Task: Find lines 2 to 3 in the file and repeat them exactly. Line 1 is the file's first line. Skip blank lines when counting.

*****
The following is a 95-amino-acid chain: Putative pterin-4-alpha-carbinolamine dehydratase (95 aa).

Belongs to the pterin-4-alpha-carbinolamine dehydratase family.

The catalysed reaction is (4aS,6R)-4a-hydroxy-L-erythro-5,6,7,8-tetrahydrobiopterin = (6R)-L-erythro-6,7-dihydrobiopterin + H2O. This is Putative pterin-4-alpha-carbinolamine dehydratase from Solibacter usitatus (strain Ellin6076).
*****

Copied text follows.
Belongs to the pterin-4-alpha-carbinolamine dehydratase family.

The catalysed reaction is (4aS,6R)-4a-hydroxy-L-erythro-5,6,7,8-tetrahydrobiopterin = (6R)-L-erythro-6,7-dihydrobiopterin + H2O. This is Putative pterin-4-alpha-carbinolamine dehydratase from Solibacter usitatus (strain Ellin6076).